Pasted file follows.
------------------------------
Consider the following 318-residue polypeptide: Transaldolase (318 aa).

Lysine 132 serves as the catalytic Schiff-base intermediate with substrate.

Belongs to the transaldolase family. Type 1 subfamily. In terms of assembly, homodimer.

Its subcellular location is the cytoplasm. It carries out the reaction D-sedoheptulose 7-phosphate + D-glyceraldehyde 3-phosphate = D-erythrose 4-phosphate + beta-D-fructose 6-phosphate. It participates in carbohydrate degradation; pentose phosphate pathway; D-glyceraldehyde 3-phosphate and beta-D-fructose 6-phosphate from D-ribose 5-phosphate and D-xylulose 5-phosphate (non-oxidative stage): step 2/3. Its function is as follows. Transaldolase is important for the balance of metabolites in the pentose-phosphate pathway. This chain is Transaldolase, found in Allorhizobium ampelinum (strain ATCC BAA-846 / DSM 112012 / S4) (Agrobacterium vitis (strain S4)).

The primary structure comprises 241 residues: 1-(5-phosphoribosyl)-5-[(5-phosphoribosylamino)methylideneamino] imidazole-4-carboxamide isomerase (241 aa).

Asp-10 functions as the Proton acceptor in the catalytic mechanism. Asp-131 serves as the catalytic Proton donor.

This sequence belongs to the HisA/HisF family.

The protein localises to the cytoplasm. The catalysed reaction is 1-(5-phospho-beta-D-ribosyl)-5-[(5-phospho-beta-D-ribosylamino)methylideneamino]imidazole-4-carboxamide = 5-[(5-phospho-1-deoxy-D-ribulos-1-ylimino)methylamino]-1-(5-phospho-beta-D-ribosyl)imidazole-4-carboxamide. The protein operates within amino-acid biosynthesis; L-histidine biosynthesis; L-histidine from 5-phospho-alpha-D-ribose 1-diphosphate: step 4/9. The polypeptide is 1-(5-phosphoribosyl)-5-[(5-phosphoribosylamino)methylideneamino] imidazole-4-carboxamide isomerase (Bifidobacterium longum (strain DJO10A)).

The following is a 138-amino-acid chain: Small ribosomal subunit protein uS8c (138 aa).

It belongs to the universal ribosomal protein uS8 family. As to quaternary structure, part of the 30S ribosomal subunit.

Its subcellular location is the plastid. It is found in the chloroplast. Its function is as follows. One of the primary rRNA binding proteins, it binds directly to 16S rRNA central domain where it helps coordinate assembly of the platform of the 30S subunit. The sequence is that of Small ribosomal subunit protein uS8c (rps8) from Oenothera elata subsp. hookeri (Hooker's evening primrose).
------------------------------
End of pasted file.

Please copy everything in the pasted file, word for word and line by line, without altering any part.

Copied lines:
Consider the following 318-residue polypeptide: Transaldolase (318 aa).

Lysine 132 serves as the catalytic Schiff-base intermediate with substrate.

Belongs to the transaldolase family. Type 1 subfamily. In terms of assembly, homodimer.

Its subcellular location is the cytoplasm. It carries out the reaction D-sedoheptulose 7-phosphate + D-glyceraldehyde 3-phosphate = D-erythrose 4-phosphate + beta-D-fructose 6-phosphate. It participates in carbohydrate degradation; pentose phosphate pathway; D-glyceraldehyde 3-phosphate and beta-D-fructose 6-phosphate from D-ribose 5-phosphate and D-xylulose 5-phosphate (non-oxidative stage): step 2/3. Its function is as follows. Transaldolase is important for the balance of metabolites in the pentose-phosphate pathway. This chain is Transaldolase, found in Allorhizobium ampelinum (strain ATCC BAA-846 / DSM 112012 / S4) (Agrobacterium vitis (strain S4)).

The primary structure comprises 241 residues: 1-(5-phosphoribosyl)-5-[(5-phosphoribosylamino)methylideneamino] imidazole-4-carboxamide isomerase (241 aa).

Asp-10 functions as the Proton acceptor in the catalytic mechanism. Asp-131 serves as the catalytic Proton donor.

This sequence belongs to the HisA/HisF family.

The protein localises to the cytoplasm. The catalysed reaction is 1-(5-phospho-beta-D-ribosyl)-5-[(5-phospho-beta-D-ribosylamino)methylideneamino]imidazole-4-carboxamide = 5-[(5-phospho-1-deoxy-D-ribulos-1-ylimino)methylamino]-1-(5-phospho-beta-D-ribosyl)imidazole-4-carboxamide. The protein operates within amino-acid biosynthesis; L-histidine biosynthesis; L-histidine from 5-phospho-alpha-D-ribose 1-diphosphate: step 4/9. The polypeptide is 1-(5-phosphoribosyl)-5-[(5-phosphoribosylamino)methylideneamino] imidazole-4-carboxamide isomerase (Bifidobacterium longum (strain DJO10A)).

The following is a 138-amino-acid chain: Small ribosomal subunit protein uS8c (138 aa).

It belongs to the universal ribosomal protein uS8 family. As to quaternary structure, part of the 30S ribosomal subunit.

Its subcellular location is the plastid. It is found in the chloroplast. Its function is as follows. One of the primary rRNA binding proteins, it binds directly to 16S rRNA central domain where it helps coordinate assembly of the platform of the 30S subunit. The sequence is that of Small ribosomal subunit protein uS8c (rps8) from Oenothera elata subsp. hookeri (Hooker's evening primrose).